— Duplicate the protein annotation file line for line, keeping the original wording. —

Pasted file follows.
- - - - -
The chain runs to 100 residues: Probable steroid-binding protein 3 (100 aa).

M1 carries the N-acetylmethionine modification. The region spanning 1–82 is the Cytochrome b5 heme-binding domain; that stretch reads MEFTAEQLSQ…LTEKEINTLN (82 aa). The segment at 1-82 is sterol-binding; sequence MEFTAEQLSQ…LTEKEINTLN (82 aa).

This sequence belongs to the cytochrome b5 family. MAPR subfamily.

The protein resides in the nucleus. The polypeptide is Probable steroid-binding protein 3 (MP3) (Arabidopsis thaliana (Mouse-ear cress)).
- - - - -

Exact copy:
The chain runs to 100 residues: Probable steroid-binding protein 3 (100 aa).

M1 carries the N-acetylmethionine modification. The region spanning 1–82 is the Cytochrome b5 heme-binding domain; that stretch reads MEFTAEQLSQ…LTEKEINTLN (82 aa). The segment at 1-82 is sterol-binding; sequence MEFTAEQLSQ…LTEKEINTLN (82 aa).

This sequence belongs to the cytochrome b5 family. MAPR subfamily.

The protein resides in the nucleus. The polypeptide is Probable steroid-binding protein 3 (MP3) (Arabidopsis thaliana (Mouse-ear cress)).